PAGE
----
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Classics Hosts International Conference on Newly Found Ancient Text

February 21, 2024

Many top scholars of ancient Greek religion, particularly specialists in Dionysiac and Orphic materials, will be taking part in the international conference Discovering Dionysos in the Sinai Palimpsest: New Mysteries of the Ancient Orphica? at Bryn Mawr on March 1 and 2.



The conference is focused on explaining a text first published in 2021 by Giulia Rossetto, an assistant professor at the University of Vienna, who uncovered a poetic text that recounts episodes from the childhood of the god Dionysos. Rossetto was studying manuscripts from the Monastery of St. Catharine in Sinai as part of the “Sinai Palimpsests Project” when she found that one of the texts (Sin. ar. NF 66) had been written on reused parchment that contained the much older Greek text, and she has proposed that it may be the first direct witness of the lost Orphic Rhapsodies.

"The strange and fascinating text on the palimpsest may provide our first glimpse of this important lost work. Even if it is not actually part of the Orphic Rhapsodies, it provides versions of the myths of Dionysos found nowhere else in our extant evidence.” 

“The Orphic Rhapsodies have been known only through quotations by other authors, so it would be exciting to find even a small portion of this lost text,” explains Radcliffe Edmonds, professor of Greek, Latin, and Classical Studies and an organizer of the event. “Many of the quotations come from the works of Neoplatonic philosophers in the Roman Empire, who considered the Rhapsodies as the repository of the ancient wisdom of the poet Orpheus. Ancient Christians also quoted from this text in their attacks on the religious ideas of the pagans, as they, too, saw Orpheus as the most ancient authority of the tradition. The strange and fascinating text on the palimpsest may provide our first glimpse of this important lost work. Even if it is not actually part of the Orphic Rhapsodies, it provides versions of the myths of Dionysos found nowhere else in our extant evidence.”

Edmonds has done extensive research on Orphic texts and was among a select group of scholars to take part in a 2021 workshop on Rossetto’s discovery. While some scholars still regard Orphism as a cohesive doctrine, this outlook is not shared by Edmonds. As he argued in one of his recent books Redefining Ancient Orphism, the patchwork of materials considered to be “Orphic” are from a loosely related tradition of independent and sometimes overlapping poems rather than the kind of cohesive, bible-like religious doctrine that would be familiar to most people today.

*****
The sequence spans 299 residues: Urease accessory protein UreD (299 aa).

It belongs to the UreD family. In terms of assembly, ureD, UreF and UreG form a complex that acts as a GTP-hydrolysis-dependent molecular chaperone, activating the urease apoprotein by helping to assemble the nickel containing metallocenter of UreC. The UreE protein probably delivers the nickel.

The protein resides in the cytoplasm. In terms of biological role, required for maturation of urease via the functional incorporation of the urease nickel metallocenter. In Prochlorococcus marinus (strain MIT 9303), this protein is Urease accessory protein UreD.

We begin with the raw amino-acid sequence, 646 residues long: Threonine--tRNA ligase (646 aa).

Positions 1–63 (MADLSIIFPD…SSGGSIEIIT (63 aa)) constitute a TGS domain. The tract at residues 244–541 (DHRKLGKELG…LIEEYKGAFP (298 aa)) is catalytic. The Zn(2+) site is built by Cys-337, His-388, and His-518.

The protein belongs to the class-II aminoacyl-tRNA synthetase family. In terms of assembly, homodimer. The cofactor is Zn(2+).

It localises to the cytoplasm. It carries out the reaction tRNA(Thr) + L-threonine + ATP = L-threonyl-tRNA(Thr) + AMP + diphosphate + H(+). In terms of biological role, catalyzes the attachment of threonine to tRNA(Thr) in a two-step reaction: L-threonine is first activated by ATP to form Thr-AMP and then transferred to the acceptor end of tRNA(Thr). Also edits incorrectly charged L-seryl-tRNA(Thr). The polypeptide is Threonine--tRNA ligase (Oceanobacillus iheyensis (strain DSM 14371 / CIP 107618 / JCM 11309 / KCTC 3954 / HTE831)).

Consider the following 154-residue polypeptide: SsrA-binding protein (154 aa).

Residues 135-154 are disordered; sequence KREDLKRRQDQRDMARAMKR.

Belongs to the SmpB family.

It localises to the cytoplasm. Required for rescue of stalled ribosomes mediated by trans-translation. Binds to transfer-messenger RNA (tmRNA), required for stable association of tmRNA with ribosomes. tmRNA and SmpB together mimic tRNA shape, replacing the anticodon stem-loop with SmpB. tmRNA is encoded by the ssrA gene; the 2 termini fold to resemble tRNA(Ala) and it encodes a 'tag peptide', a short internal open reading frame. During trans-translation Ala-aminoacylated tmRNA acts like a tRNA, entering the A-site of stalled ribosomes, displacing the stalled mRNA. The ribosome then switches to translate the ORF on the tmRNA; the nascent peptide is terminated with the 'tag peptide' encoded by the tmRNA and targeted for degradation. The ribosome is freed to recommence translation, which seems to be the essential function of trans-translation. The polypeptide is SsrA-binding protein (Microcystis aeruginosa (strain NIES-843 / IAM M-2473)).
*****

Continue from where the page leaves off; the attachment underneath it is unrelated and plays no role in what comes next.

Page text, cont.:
The conference at the beginning of March brings together experts from around the world (both senior scholars and more junior researchers, including Rossetto) to discuss the relation of this text to other known Orphic texts and to the broader mythological tradition. While Rossetto’s earlier workshop was focused on deciphering the text of the palimpsest, the speakers at this conference will explore the interpretation of the narrative fragments in detail, examining the peculiar versions of the myths and figuring out how they fit within the context of the larger tradition.  The conference is open to the public, and the Bryn Mawr community is especially invited to attend. The conference will be accessible via Zoom for those who cannot attend in person, and registration links are available on the website.

The conference is organized by Edmonds, working together with Luisina Abrach, a post-doctoral Fulbright Fellow at Bryn Mawr from the Universidad de Buenos Aires in Argentina and Professor Anne-France Morand of Université Laval, Québec.  The conference is sponsored by the Bryn Mawr College Department of Greek, Latin, and Classical Studies; the Graduate Group in Archaeology, Classics, and History of Art; the Offices of the President and the Provost of Bryn Maw College; Global Bryn Mawr; the Departments of Classics at Haverford College and Swarthmore College; the 1902 Lecture Fund; and the Groupe de recherche sur l'Antiquité (GRANT) of the Université Laval.  It is being hosted by the Department of Greek, Latin, and Classical Studies.

One of the original departments founded when Bryn Mawr opened in 1885, the Department of Greek, Latin, and Classical Studies has a rich history at Bryn Mawr and beyond. From its early days, Bryn Mawr has had an international reputation in Classical languages, and the College is home to a lively community of undergraduates, graduate students, and faculty members interested in Classical subjects. There are two different tracks for undergraduates who wish to major within the department: Classical Culture and Society and Classical Languages, and the Department also offers Masters and Doctoral degrees.

For more information, please contact Radcliffe Edmonds ( or Izzy Martin (

Greek, Latin, and Classical Studies